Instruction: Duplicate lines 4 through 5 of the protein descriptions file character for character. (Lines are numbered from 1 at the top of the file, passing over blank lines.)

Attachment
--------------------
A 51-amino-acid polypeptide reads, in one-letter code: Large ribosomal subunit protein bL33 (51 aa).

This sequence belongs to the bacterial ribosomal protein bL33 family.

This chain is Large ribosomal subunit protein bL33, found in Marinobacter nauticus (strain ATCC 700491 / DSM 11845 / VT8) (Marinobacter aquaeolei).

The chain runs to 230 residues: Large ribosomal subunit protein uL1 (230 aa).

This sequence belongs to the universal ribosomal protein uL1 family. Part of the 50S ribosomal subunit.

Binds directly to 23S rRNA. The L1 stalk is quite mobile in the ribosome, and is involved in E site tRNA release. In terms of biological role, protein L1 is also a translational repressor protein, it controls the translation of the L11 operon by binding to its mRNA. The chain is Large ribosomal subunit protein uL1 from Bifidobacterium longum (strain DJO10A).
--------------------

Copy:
The chain runs to 230 residues: Large ribosomal subunit protein uL1 (230 aa).

This sequence belongs to the universal ribosomal protein uL1 family. Part of the 50S ribosomal subunit.